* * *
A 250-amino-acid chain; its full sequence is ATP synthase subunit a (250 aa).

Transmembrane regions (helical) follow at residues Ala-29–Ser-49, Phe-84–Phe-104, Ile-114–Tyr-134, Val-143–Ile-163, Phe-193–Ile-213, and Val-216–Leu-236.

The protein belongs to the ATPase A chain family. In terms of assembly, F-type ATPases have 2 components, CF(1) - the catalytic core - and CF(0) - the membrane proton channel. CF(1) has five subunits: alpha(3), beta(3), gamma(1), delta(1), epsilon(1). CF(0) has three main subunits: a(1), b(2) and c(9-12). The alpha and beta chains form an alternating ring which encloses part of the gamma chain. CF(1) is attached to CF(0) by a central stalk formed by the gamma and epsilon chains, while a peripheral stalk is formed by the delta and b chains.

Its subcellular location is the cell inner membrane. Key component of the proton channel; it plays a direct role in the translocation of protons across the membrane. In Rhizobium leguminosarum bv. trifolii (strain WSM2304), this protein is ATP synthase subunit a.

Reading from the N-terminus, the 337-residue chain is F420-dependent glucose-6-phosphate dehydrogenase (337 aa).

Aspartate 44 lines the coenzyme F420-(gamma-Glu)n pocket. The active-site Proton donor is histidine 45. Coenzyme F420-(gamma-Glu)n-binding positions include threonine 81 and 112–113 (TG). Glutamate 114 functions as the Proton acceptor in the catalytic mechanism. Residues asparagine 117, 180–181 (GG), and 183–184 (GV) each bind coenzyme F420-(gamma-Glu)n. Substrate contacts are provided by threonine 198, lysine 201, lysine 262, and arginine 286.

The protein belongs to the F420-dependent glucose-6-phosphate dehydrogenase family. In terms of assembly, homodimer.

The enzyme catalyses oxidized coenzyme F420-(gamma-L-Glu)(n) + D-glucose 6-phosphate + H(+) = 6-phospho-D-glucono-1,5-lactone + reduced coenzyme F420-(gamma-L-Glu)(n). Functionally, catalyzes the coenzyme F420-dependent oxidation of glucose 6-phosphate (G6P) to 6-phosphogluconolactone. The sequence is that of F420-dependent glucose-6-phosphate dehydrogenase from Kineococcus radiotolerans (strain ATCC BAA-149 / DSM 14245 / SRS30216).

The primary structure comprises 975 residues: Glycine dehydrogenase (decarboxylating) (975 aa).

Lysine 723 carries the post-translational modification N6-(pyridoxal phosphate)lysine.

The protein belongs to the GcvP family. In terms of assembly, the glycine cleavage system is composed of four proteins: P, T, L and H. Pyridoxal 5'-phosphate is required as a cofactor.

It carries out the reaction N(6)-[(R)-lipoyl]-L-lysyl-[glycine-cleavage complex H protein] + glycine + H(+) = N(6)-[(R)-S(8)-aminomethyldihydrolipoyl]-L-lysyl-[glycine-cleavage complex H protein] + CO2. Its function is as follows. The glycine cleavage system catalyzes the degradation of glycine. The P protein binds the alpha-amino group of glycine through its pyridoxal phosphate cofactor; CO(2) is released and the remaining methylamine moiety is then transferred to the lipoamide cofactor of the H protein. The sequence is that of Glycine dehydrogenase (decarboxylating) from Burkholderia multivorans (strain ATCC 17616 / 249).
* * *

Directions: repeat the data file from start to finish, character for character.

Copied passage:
A 250-amino-acid chain; its full sequence is ATP synthase subunit a (250 aa).

Transmembrane regions (helical) follow at residues Ala-29–Ser-49, Phe-84–Phe-104, Ile-114–Tyr-134, Val-143–Ile-163, Phe-193–Ile-213, and Val-216–Leu-236.

The protein belongs to the ATPase A chain family. In terms of assembly, F-type ATPases have 2 components, CF(1) - the catalytic core - and CF(0) - the membrane proton channel. CF(1) has five subunits: alpha(3), beta(3), gamma(1), delta(1), epsilon(1). CF(0) has three main subunits: a(1), b(2) and c(9-12). The alpha and beta chains form an alternating ring which encloses part of the gamma chain. CF(1) is attached to CF(0) by a central stalk formed by the gamma and epsilon chains, while a peripheral stalk is formed by the delta and b chains.

Its subcellular location is the cell inner membrane. Key component of the proton channel; it plays a direct role in the translocation of protons across the membrane. In Rhizobium leguminosarum bv. trifolii (strain WSM2304), this protein is ATP synthase subunit a.

Reading from the N-terminus, the 337-residue chain is F420-dependent glucose-6-phosphate dehydrogenase (337 aa).

Aspartate 44 lines the coenzyme F420-(gamma-Glu)n pocket. The active-site Proton donor is histidine 45. Coenzyme F420-(gamma-Glu)n-binding positions include threonine 81 and 112–113 (TG). Glutamate 114 functions as the Proton acceptor in the catalytic mechanism. Residues asparagine 117, 180–181 (GG), and 183–184 (GV) each bind coenzyme F420-(gamma-Glu)n. Substrate contacts are provided by threonine 198, lysine 201, lysine 262, and arginine 286.

The protein belongs to the F420-dependent glucose-6-phosphate dehydrogenase family. In terms of assembly, homodimer.

The enzyme catalyses oxidized coenzyme F420-(gamma-L-Glu)(n) + D-glucose 6-phosphate + H(+) = 6-phospho-D-glucono-1,5-lactone + reduced coenzyme F420-(gamma-L-Glu)(n). Functionally, catalyzes the coenzyme F420-dependent oxidation of glucose 6-phosphate (G6P) to 6-phosphogluconolactone. The sequence is that of F420-dependent glucose-6-phosphate dehydrogenase from Kineococcus radiotolerans (strain ATCC BAA-149 / DSM 14245 / SRS30216).

The primary structure comprises 975 residues: Glycine dehydrogenase (decarboxylating) (975 aa).

Lysine 723 carries the post-translational modification N6-(pyridoxal phosphate)lysine.

The protein belongs to the GcvP family. In terms of assembly, the glycine cleavage system is composed of four proteins: P, T, L and H. Pyridoxal 5'-phosphate is required as a cofactor.

It carries out the reaction N(6)-[(R)-lipoyl]-L-lysyl-[glycine-cleavage complex H protein] + glycine + H(+) = N(6)-[(R)-S(8)-aminomethyldihydrolipoyl]-L-lysyl-[glycine-cleavage complex H protein] + CO2. Its function is as follows. The glycine cleavage system catalyzes the degradation of glycine. The P protein binds the alpha-amino group of glycine through its pyridoxal phosphate cofactor; CO(2) is released and the remaining methylamine moiety is then transferred to the lipoamide cofactor of the H protein. The sequence is that of Glycine dehydrogenase (decarboxylating) from Burkholderia multivorans (strain ATCC 17616 / 249).